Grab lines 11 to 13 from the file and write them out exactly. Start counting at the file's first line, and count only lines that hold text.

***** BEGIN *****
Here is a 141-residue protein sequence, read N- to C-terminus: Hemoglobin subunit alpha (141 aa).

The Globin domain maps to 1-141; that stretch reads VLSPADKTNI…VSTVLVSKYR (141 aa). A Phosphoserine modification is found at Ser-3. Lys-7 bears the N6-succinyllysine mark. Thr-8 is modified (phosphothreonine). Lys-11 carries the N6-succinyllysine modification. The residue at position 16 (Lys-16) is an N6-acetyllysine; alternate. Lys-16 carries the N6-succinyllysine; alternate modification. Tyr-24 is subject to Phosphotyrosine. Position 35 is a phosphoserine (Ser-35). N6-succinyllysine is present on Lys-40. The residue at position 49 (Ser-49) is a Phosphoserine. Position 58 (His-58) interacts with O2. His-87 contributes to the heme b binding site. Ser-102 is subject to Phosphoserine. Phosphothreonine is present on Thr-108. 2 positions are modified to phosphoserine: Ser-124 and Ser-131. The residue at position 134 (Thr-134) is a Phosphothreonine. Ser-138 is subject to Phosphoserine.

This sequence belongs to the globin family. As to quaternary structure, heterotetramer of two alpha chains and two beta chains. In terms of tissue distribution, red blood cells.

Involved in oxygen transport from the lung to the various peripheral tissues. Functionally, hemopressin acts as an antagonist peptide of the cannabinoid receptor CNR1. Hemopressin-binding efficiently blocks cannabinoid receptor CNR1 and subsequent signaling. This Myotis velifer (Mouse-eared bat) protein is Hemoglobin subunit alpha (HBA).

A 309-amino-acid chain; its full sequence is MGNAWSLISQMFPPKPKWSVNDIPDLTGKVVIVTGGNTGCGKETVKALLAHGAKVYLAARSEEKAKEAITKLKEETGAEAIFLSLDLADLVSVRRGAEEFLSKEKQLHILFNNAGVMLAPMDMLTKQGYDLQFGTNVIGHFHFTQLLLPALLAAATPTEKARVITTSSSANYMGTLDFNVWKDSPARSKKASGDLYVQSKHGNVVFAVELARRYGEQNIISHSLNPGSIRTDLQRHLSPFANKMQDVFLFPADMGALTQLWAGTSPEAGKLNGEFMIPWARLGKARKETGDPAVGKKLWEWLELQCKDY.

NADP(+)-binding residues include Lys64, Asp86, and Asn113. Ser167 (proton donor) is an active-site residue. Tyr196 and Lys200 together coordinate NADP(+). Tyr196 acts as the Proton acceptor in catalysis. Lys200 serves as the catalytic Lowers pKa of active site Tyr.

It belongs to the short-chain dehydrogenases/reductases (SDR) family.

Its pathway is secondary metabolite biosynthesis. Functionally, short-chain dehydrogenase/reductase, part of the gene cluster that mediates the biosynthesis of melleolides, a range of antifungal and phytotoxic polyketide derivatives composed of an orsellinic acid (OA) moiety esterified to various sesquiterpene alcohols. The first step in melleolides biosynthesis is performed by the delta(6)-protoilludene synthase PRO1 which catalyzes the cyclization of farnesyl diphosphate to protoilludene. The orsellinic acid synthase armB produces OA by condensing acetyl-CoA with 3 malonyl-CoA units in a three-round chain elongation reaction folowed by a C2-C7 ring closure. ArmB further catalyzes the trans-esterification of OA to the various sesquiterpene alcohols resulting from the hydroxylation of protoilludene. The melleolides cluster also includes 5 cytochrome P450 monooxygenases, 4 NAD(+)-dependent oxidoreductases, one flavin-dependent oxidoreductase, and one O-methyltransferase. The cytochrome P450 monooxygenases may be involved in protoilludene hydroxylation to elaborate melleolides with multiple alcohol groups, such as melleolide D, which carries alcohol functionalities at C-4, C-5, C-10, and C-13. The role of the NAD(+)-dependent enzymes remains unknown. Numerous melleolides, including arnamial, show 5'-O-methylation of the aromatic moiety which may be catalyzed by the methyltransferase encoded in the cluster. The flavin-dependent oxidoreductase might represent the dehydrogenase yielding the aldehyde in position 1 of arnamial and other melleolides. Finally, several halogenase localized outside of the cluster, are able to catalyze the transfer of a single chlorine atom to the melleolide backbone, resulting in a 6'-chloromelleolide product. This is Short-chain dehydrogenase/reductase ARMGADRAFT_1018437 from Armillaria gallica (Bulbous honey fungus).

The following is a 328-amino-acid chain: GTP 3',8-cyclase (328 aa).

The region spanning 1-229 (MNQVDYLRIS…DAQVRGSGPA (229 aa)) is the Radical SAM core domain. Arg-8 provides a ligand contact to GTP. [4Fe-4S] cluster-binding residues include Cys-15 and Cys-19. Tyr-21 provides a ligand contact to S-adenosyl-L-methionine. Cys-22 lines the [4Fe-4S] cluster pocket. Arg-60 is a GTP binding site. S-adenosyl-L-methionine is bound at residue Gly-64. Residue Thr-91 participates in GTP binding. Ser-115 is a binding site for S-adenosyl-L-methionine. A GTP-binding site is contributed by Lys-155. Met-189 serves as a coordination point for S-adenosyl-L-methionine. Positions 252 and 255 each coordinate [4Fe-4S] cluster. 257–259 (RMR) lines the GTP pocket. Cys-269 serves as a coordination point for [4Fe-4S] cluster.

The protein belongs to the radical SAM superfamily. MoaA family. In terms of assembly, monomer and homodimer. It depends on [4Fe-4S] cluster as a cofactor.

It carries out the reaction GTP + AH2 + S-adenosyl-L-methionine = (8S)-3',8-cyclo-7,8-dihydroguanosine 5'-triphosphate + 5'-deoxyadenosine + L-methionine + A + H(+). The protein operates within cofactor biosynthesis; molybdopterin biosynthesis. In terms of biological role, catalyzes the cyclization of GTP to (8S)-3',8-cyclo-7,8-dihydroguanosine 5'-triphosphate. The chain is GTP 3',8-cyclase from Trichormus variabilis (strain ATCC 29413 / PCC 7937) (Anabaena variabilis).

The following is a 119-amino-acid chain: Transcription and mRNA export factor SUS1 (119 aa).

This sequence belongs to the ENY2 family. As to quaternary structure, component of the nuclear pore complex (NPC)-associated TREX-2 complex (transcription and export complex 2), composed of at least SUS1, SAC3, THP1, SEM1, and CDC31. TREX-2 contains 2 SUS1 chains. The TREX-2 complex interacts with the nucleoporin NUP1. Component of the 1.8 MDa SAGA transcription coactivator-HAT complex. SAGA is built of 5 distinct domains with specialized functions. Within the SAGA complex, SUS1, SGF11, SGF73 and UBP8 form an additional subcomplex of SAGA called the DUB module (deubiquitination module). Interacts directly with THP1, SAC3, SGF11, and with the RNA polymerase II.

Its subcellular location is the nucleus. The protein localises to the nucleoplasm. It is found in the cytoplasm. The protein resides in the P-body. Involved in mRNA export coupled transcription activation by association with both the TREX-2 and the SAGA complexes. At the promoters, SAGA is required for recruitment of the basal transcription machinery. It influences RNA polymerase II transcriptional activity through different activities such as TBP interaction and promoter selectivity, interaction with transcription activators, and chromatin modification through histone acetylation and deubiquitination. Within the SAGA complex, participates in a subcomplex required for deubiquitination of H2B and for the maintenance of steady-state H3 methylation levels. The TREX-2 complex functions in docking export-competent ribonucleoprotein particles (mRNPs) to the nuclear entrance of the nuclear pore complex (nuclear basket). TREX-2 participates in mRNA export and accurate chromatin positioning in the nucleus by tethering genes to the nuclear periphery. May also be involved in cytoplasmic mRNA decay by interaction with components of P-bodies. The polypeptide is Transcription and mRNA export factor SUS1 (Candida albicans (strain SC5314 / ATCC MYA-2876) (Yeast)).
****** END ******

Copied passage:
The protein belongs to the radical SAM superfamily. MoaA family. In terms of assembly, monomer and homodimer. It depends on [4Fe-4S] cluster as a cofactor.

It carries out the reaction GTP + AH2 + S-adenosyl-L-methionine = (8S)-3',8-cyclo-7,8-dihydroguanosine 5'-triphosphate + 5'-deoxyadenosine + L-methionine + A + H(+). The protein operates within cofactor biosynthesis; molybdopterin biosynthesis. In terms of biological role, catalyzes the cyclization of GTP to (8S)-3',8-cyclo-7,8-dihydroguanosine 5'-triphosphate. The chain is GTP 3',8-cyclase from Trichormus variabilis (strain ATCC 29413 / PCC 7937) (Anabaena variabilis).

The following is a 119-amino-acid chain: Transcription and mRNA export factor SUS1 (119 aa).